End moraine. This feature is composed of unconsolidated material, not solid bedrock, so it's a moraine. There is ice behind the moraine separating the moraine from the headwall, so this is most likely an end moraine not a lateral moraine. Without seeing more of the landscape it is not possible to determine whether the end moraine is a terminal or a recessional moraine.

 

Photo: glacial landscape
Photo: T.W. Stanton. 1911. USGS Photographic Library, photo stw00711. <http://libraryphoto.cr.usgs.gov/> Accessed July 2010.

  1. What type of glacier landform is identified by the letter A?

    An icefall; you can see the slope here is steeper than elsewhere.

  2. What type of glacier landform is identified by the letter B?

    Ogives.

  3. Approximately how many years of glacial flow is visible based on the features identified by the letter B? Explain.

    Approximately 20 years. The ogives form ridges and swales; the ridges represent winter ice and the swales represent summer ice. The number of ridges should approximately equal the number of years of flow. The ridges at the very base of the icefall are distorted and difficult to count as are the ridges at the very bottom of the photo. Approximately 20 ridges are identifiable.


  4. What type of landform does the letter C identify?

    Medial moraine; there is ice separating the moraine from the valley wall so it's not a lateral moraine.

  5. What type of landform does the letter D identify?

    Lateral moraine; unconsolidated debris along the valley wall.
Photo: glacial landforms
Photo: D. Becker. 2008. USGS Multimedia Gallery, photo BeckerDSC_4804.jpg. <http://gallery.usgs.gov/> Accessed July 2010.

  1. The letter A is pointing to Avalanche Peak. What type of landform is Avalanche Peak? How did the shape and spacing of the contour lines help you determine the type of landform?

    Avalanche Peak is an example of a horn. The contour lines are somewhat triangular shaped (blue triangle), which is typical of horns. The contour lines are also very closely spaced indicating steep sides to the horn.


  2. The letter B refers to a landform that starts at Avalanche Peak and extends north-northeast to just past the letter B. What type of landform is this? How did the shape and spacing of the contour lines help you determine the type of landform?

    The B is sitting near the end of an arete (blue line). Aretes are narrow, steep-sided ridges that extend away from horns. Aretes separate either two glacial troughs from one another or two cirques from one another. This arete separates two cirques from one another. The contour lines are closely spaced indicating steep slopes on either side of the arete. Along the top of the arete the contour lines are closed and stretched out in a direction parallel to the orientaiton of the ridge. The contour lines at the end of the arete near the letter B bend toward lower elevations (toward the creek and the lake), which is something contour lines on ridges do regardless of the type of ridge.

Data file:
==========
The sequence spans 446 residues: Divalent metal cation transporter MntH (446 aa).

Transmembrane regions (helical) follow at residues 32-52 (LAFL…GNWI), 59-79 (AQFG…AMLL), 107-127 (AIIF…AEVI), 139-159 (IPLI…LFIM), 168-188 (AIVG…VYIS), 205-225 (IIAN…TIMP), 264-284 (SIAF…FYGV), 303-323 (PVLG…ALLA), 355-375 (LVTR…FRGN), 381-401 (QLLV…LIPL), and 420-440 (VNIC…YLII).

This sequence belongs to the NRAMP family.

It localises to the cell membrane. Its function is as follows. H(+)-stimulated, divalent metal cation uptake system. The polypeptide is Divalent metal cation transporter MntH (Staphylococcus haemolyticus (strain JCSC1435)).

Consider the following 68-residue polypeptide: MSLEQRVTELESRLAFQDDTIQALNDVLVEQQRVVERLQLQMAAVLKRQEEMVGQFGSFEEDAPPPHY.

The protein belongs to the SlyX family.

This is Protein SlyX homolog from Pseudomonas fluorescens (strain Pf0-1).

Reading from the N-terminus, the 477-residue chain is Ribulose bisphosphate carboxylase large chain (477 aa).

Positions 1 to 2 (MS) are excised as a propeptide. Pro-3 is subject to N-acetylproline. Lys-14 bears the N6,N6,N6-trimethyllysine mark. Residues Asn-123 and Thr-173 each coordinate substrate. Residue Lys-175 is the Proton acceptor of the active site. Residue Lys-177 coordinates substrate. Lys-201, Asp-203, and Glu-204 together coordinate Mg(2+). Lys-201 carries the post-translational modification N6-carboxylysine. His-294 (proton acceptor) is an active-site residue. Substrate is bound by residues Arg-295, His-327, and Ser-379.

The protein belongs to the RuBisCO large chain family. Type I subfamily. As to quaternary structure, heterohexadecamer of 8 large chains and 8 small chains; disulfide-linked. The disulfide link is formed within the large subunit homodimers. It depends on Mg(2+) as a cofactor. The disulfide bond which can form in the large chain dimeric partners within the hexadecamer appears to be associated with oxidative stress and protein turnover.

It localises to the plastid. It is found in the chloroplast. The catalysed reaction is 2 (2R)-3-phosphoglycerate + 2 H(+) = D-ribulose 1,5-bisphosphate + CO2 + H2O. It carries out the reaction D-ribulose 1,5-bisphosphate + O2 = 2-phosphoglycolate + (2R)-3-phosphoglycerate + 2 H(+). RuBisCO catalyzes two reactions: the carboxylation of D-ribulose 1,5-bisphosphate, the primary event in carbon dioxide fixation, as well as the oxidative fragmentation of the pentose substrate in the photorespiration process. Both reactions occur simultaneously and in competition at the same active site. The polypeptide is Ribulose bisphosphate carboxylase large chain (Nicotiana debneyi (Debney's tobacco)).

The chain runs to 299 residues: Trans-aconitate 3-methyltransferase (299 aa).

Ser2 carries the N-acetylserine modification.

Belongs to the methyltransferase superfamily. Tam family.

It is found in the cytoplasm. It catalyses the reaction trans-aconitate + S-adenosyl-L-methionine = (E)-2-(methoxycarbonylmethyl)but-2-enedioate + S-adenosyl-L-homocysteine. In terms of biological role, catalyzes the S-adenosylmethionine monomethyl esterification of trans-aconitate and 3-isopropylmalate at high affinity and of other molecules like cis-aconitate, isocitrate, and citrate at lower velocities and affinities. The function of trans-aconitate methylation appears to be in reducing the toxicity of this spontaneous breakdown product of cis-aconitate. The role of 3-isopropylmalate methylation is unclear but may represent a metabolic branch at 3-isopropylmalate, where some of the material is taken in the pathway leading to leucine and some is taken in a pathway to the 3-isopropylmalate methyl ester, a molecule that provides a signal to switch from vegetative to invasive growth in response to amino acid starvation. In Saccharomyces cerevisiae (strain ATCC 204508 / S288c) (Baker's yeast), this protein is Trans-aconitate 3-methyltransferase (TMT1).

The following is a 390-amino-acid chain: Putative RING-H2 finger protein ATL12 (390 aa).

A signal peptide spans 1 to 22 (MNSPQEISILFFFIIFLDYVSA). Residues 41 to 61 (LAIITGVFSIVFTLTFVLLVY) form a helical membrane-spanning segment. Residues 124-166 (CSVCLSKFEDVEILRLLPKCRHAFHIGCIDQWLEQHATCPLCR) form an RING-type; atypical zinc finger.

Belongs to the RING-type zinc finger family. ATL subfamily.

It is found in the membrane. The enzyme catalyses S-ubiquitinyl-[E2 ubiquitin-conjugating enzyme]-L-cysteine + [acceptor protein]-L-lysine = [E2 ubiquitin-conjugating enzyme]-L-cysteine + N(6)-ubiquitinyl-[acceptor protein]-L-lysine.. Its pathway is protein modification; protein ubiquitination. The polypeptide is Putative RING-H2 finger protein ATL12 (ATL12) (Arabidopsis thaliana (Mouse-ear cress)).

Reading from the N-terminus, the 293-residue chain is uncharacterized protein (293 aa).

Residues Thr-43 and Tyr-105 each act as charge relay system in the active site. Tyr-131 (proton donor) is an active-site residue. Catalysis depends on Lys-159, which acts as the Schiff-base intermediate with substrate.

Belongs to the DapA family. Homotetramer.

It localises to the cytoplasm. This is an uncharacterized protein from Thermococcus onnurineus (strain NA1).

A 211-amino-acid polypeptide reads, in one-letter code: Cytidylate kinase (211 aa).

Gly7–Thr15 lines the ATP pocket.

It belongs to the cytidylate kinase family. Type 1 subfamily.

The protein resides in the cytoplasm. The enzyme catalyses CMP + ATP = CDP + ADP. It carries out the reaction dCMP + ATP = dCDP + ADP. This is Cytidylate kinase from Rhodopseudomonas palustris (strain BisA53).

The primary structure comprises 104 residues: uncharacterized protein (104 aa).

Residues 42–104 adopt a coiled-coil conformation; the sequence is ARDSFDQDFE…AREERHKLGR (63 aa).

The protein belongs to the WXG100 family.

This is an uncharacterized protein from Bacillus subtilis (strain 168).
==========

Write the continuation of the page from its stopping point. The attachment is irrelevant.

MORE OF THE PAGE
3. Letter C is sitting in a lake. What type of landform is this lake an example of?

    Tarn; a lake located at the bottom of a cirque.

  4. There are two well-defined cirques on this map. Draw a line identifying the location of the headwall to each of these cirques.

    Red lines.

  5. Letter D is sitting in a valley. Draw a sketch of the shape of the valley from one side of the valley to the other side of the valley using the contour line spacing to help get the valley profile correct. Based on your sketch, was this valley most likely carved by a glacier or by the river that's currently flowing in the valley bottom? Explain.

    Your sketch should show a valley shaped like a parabola or a letter U, with a wide relatively flat valley bottom and steeper valley walls. There are no contour lines in the middle of the valley bottom where the creek and the lake are located indicating a relatively flat landscape. The contour lines along the valley walls are closer together indicating steeper slopes.

    The valley was most likely carved by a glacier not by the river that's currently flowing along the valley bottom. At these elevations, valleys carved by rivers would have much narrower valley bottoms with more of a V shape.
Topographic map: Mt. Jackson

28. Identify the following features on the photo to the right:

  • two large cirques and one smaller cirque (red lines);
  • one horn (blue diamond);
  • one arete (yellow line);
  • three cirque glaciers (labeled "cirque glacier" or "cg");
  • two valley glaciers (labeled);
  • one medial moraine (green arrow); and,
  • glacial till that is not clearly definable as an end, a medial, or a lateral moraine (labeled).
Photo: glacial landscape
Photo: B.F. Molnia. Alaskan Glaciers. U.G. Geological Survey. <http://www.usgs.gov/features/glaciers2.html> Accessed July 2010.

  Topographic map Rocky Mtn National Park.
 

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Last updated July 2010 KAL.